Women's group traveling to Capitol for women's rights march

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While Marla Grace's Nerf gun-laden household sometimes resembles a non-lethal war zone, the mother of three rarely leaves her rambunctious boys behind by indulging in "leave," so to speak, from the domestic battle.

But this upcoming weekend is different.

Compelled by the potential consequences of electing Donald Trump, Grace is joining dozens of women from the Houston area who will be heading to Washington, D.C. to raise their collective voice in protest against what they see as racial insensitivity, open hostility to immigrants, limits on reproductive choice and the repeal of the Affordable Care Act.

"I cannot sit here and not do something," said Grace, whose oldest child James is challenged with special needs.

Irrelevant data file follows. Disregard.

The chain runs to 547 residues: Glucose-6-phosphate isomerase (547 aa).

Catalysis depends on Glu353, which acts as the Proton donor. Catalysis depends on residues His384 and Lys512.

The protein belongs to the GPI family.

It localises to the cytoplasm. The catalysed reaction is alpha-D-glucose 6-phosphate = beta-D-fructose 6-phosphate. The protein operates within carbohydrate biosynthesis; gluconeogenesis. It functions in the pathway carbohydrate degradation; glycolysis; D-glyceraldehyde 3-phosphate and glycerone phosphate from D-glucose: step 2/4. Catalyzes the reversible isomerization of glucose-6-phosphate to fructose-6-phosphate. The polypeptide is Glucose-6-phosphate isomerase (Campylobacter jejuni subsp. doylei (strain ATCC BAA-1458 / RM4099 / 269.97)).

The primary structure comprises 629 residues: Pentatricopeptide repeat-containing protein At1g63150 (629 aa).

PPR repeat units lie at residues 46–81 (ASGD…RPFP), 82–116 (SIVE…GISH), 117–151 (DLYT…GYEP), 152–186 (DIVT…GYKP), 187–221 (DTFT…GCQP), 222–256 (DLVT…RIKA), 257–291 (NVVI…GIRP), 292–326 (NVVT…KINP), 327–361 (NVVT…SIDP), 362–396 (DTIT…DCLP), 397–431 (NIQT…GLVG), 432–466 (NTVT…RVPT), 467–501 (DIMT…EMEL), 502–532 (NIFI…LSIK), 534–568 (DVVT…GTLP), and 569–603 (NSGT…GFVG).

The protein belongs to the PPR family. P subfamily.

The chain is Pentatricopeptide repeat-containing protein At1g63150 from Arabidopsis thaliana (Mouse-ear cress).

"I will not allow someone to mock him and if you do, you are going to hear about it," added Grace, referencing Trump's alleged mistreatment of a disabled reporter in 2015.

On the day after Trump's inauguration, the Houston-area women will join tens of thousands of others from throughout the U.S. in what's being called the Women's March on Washington.

Kara DeRocha will be in the thick of it.

"I think he has made it very plain that he is only going to listen to the people that say what he wants to hear, but I want my representatives to listen to me, because there has to be a checks and balances in this country," said DeRocha.

Nisha Randle redirected her devastation over the election's outcome into immediate activism. It was she who booked the bus for Washington, D.C., pushing for the same impact of another march more than a half century ago.

"If you do something to her, you are doing it to me -- if you do something to them, you are doing it to me and we are holding you, as a group, accountable," said Randle. "We don't get there unless we get there together."